We are very hardnosed about doing a blueprinting phase which is where we develop the skeleton of the project. It is to try and present customers from ending up in the 65 per cent (of companies who don't get an RoI from their supply chain) We try not to give (cost) estimation before we do a blueprint. We have imbibed our work culture from the Mahindra group and as a company; we want to grow at our own pace focusing on what we do best. Otherwise we would have delved into the IT services domain, like so many other companies. It is tempting but we have stayed specialised because it is not strategic for us.

What kind of services portfolio do  you offer to clients?
There is a service called process cleanup/optimisation that we deliver and then there is a tool (software) which goes in , you align the process, deploy the tool and make sure the tool maps to the processes. We are not a process delivering firm but are right at the brink where the process is about to be frozen and technology cuts in. For instance there is a phone (manufacturing)  company,  with 50 retail locations and one that grew from 0 to $5 billion in 5 years and are still tracking things on excel sheets. That is where we step in to provide the company with the ability to predict their inventory, marketing spend distribution. Companies need us to automate their solutions and show them if things work. We deliver this solution, maintain it and keep enhancing it as the business model changes.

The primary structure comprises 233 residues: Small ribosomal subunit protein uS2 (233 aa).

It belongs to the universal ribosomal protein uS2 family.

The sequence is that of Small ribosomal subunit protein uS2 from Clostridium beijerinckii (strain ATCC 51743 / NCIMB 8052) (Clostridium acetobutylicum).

In what ways is the supply chain model changing for most of the companies you are working with?
We have realised over a period of time, thanks to our customers that they would like to see us as a supply chain shop, rather than a technology wrapped supply chain shop.  Customers aren't really married to technology; there are some big players in this area: SAP, Oracle, Ariba, acquired by SAP and others. Most of them are realising now that the next big thing in the application space, after ERP is supply chain procurement. Thus, they are also working towards enhancing their portfolio from ERP to supply chain and procurement. Every company is trying to get close to customers and in that basic ERP won't do; They should be able to predict the market, the spend and procurement.

ERP is being deployed everywhere now; the next phase of maturity is what we are structuring. There are some countries and regions, such as the US and Europe which are ahead in the game, India and APAC are still going through the ERP curve. They would take the next 48 to 60 months before they really start thinking of spending money on supply chain. Therefore we are more focused in America since the from a customer maturity point of view where they understand that we really know their supply chain.  There is still a grey area between ERP and supply chain in India.

How do you draw the distinction between the two?
ERP to me is how components are linked together, but those components do not let you predict demand and supply or analyse it. You put something in a system and it comes out in a very seamless manner. How much you put in a system, how much you should buy from a vendor, how much do you stock and spend, this kind of thinking power comes comprises supply chain optimisation. This is one big trend where companies are looking for a single shop by expanding to get supply chain and procurement together.

What are the other big trends in the (global) market when it comes to supply chain optimisation?